China recently flooded American websites with a barrage of Internet traffic known as a “denial of service attack” to block providers that allowed China’s Internet users to circumvent websites blocked by government policies. The action was initially thought to be another example of China’s use of a program called the “Great Wall.” But academic researchers have determined that China appears to have reverse-engineered the capabilities of a powerful National Security Agency (NSA) program that was first described to the public in the leaked Edward Snowden files two years ago.
Nicknamed the “Great Cannon,” China’s newest Internet weapon for chaos and surveillance was jointly reported by researchers at the University of California and University of Toronto as similar to one developed and used by the U.S. National Security Agency and its British GCHQ counterpart. The software program was outlined in classified documents leaked by Edward J. Snowden, the former United States intelligence contractor.
The U.S. intelligence service system, according to the documents published by The Intercept, can deploy an array of programs that can intercept web traffic on a mass scale and can redirect it to a site of their choosing. The NSA. and its partners appear to use the programs for targeted surveillance, but can also use it like China’s “Great Cannon” for an aggressive form of censorship or retaliation.
The New York Times reported that experts on U.S. government surveillance tools found that the infrastructure and code for the newest attacks bear similarities to China’s “Great Firewall” tool that has been around for several years. But the latest attacks came from a device that has the ability not only to snoop on Internet traffic, but also to alter the Internet packet flow, and massively redirect a tsunami of Internet packet data flow to overpower any website’s servers. Researchers term the protocol as a “man in the middle attack.”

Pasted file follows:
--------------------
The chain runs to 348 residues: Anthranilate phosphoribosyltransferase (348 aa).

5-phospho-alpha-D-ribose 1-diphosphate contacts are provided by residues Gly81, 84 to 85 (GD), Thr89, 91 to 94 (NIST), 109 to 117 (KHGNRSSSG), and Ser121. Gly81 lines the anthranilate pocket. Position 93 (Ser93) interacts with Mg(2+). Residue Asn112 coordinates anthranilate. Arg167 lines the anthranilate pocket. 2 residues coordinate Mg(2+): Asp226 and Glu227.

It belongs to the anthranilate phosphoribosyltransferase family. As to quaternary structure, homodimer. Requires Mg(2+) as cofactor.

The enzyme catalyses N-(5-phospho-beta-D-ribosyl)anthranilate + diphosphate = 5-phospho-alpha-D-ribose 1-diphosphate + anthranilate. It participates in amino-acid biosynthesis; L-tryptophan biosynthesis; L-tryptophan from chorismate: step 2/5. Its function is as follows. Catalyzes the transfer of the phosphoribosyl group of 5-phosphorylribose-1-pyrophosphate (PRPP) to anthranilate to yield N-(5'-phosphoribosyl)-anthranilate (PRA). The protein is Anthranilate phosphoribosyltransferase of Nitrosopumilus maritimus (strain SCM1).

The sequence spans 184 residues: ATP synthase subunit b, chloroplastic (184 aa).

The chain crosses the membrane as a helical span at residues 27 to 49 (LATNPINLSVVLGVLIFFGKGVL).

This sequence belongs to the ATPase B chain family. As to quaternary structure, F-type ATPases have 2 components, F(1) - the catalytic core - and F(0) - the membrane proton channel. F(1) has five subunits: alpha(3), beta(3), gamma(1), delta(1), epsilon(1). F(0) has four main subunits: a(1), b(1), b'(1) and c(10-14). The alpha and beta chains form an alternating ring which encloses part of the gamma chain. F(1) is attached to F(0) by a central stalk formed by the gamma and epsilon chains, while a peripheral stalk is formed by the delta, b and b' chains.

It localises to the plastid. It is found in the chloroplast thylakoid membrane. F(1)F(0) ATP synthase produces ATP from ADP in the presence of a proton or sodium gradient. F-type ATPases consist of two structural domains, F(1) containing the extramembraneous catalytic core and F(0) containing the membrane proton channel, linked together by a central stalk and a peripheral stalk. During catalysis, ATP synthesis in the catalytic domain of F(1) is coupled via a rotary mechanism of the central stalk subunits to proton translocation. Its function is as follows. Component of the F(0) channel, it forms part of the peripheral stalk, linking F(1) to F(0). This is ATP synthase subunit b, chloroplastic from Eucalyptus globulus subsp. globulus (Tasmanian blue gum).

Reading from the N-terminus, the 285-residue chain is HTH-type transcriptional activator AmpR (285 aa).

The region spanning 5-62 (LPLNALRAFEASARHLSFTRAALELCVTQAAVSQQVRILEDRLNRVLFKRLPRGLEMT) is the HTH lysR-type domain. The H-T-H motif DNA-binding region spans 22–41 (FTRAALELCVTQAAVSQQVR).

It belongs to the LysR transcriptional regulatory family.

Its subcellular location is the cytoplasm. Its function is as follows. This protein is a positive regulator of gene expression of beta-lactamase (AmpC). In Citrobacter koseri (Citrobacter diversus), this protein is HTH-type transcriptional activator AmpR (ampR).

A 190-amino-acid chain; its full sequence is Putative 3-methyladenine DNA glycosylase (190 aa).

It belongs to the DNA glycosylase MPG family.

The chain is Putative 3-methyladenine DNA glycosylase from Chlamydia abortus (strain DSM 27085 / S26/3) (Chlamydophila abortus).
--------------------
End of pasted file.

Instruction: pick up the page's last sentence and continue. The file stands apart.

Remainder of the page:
The Great Cannon allows Chinese communist authorities to intercept foreign web traffic flowing to Chinese websites by injecting malicious code and “repurposing” the Internet traffic for whatever use they choose.
In the first documented attack, the system was used to intercept millions of streams of web and advertising traffic flowing through China’s biggest Internet search engine company, named Baidu. The traffic was used as a firehose to overwhelm servers at a popular site for programmers called GitHub, and at a non-profit called GreatFire.org. Both the sites have quietly provided access for Chinese Internet users to access restricted sites by “mirroring the blocked content.” Researchers told the Times that during the time both sites were under attack, their servers appeared to be operating normally.
The attacks show the extent to which Beijing is willing to use censorship to protect its political goals, even if it means sacrificing domestic economic goals.
China’s Baidu was the fifth-most-visited website in the world over the last 30 days, according to Alexa.com. Last month, the site had 64,475,433 “unique visitors” and a ripping 564,804,793 page views, about 8.76 per visitor. Revenue from advertising averaged about $515,803.46 per day. An estimated 5.2 million of those unique visitors were believed to have been Americans.
The “Great Cannon,” according to the report, not only has the capability to interrupt Chinese web traffic on a massive scale, but could have the power to spy on anyone who happens access any content that is hosted on a Chinese domestic computer, even if the user is visiting a non-Chinese hosted website that is linked to Chinese advertising content:
“The operational deployment of the Great Cannon represents a significant escalation in state-level information control,” according to the authors of the report. They added that the new capability allows “the normalization of widespread and public use of an attack tool to enforce censorship.”